In one embodiment, the rack 1000 includes a front portion 1100 and a rear portion 1300 having space for housing cables connected to modules within the rack 1000 and including a cable organizer 1600 having a flexible portion with a Velcro type closure for retaining the cable. In another embodiment, the has a C-shaped cross section defining a circular cavity for receiving the cable. The organizer can include flanges for contacting the cable upon installation into the organizer, the force of the cable on the flanges causing the C-shaped cross section to snap open and then close once the cable is inside the cavity. In yet another embodiment, the cable organizer 1600 can have a cavity for receiving the cable defined by a set of arms extending straight out from the rear of the organizer then crossing one in front of the other with space between the arms for inserting the cable, the cable is then manually guided to the cavity behind the arms. In one embodiment, the cable organizer 1600 extends downward to control the position of the cable along a portion of the length of the cable.

Service Shelf

FIG. 3 illustrates an improved rack having an external platform 1900. In one embodiment, the external platform 1900 is an installation and service platform 1910 for use in installing and servicing computer modules or portions of computer modules.

In one embodiment, the platform 1900 aligns with the intended position of the module so that the module can be easily installed. In module can be removed in a like manner. In another embodiment, the platform 1900 is vertically adjustable along the length of a series of apertures 2030 running vertically on the rail 2000 positioned on each side of the front portion 1100 of the rack 1000. In another embodiment, the tabs on the platform 1900 provide precise alignment with the module position. In one embodiment, a platform mounting system having precisely machined and located alignment tabs for installing and securing into precisely machine and located apertures 2030 such as vertical slots 2035, provide optimal alignment of the platform horizontally and vertically relative to the rack 1000 and relative to the module position within the rack 1000. In one embodiment, the The platform 1900 can be placed in front of the computer module requiring service and the computer module released from the rack 1000 and slid into position on the service platform 1910 .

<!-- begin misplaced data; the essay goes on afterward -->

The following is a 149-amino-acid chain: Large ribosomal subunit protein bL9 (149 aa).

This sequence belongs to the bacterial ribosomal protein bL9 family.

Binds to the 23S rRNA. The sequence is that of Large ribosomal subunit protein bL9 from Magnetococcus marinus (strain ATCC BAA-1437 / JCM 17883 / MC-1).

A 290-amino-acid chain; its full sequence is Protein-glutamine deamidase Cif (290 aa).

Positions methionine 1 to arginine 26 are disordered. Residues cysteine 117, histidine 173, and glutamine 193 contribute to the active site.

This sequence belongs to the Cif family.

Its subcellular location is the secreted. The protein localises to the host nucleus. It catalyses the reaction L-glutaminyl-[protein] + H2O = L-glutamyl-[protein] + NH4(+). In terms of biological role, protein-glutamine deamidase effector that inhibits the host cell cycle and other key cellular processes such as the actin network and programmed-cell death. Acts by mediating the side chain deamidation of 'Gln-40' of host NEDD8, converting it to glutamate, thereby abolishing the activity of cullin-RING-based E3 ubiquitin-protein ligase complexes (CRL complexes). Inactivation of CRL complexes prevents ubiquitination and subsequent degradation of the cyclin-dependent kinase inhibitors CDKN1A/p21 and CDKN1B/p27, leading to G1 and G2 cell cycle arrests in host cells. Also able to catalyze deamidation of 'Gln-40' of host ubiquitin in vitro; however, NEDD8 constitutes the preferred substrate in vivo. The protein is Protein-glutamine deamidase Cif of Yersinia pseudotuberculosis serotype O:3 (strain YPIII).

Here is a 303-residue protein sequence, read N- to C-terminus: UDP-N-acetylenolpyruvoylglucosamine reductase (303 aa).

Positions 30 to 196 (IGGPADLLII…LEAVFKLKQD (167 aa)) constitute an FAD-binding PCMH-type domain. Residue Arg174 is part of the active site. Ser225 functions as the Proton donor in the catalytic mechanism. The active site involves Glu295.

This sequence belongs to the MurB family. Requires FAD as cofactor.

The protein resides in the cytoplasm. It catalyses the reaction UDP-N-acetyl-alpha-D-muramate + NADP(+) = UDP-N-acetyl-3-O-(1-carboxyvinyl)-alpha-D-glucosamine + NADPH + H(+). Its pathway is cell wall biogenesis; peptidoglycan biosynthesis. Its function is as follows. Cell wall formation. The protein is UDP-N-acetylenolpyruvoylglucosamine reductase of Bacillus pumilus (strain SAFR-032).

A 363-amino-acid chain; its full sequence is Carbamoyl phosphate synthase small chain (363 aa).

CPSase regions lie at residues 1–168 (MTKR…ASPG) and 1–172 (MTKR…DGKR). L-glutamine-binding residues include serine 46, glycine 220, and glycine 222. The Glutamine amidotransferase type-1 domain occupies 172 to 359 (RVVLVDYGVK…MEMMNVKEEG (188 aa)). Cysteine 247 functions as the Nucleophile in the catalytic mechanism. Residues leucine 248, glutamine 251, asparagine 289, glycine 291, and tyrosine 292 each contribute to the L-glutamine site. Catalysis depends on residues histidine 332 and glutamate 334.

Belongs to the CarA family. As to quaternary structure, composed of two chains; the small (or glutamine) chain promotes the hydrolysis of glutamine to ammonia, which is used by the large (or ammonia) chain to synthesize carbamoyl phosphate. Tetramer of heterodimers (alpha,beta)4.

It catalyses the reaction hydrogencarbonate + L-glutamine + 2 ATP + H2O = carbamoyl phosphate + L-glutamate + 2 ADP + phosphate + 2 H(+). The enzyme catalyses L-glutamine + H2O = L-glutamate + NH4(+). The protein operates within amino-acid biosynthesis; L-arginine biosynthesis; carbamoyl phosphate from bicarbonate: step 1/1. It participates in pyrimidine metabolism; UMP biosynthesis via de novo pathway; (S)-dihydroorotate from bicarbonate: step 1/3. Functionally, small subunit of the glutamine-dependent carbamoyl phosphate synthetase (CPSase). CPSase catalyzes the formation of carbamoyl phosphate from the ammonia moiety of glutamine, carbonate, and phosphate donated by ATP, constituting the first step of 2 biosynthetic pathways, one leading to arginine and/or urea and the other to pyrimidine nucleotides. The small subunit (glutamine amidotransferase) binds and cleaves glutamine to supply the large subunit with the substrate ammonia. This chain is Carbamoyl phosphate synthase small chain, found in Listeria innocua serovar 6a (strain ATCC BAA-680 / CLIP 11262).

In yet another embodiment, the service platform 1910 includes features for improving the ease of service such as a raised work area 1920 where components can be clamped into place. In another embodiment, the service platform 1910 includes a work surface capable of withstanding heat in the ranges typical of service operations. In another embodiment, the raised work area 1920 is electrically insulated from the portion of the service platform 1910 connecting to the rack 1000. In another embodiment shown in FIG. 4, the service platform 1910 includes a set of shock absorbers 1930 for absorbing shock and maintaining the position of the sides of the platform relative to the upper portion of the service platform 1910. In one embodiment, the side arms 1950 of the platform are hinged 1940 and the shocks can be disengaged from the side arms 1950 so that the side arms 1950 can be folded down, placing the platform in a substantially flat or stowable configuration. In another embodiment, the rack 1000 includes an area for stowing 1555 the platform 1900. In one embodiment, the stowage area 1555 is comprised of a set of storage supports 1553 extending from the underside of the rack 1000 such that the platform 1900 can be slid in and out of the stowage area 1555.

Rail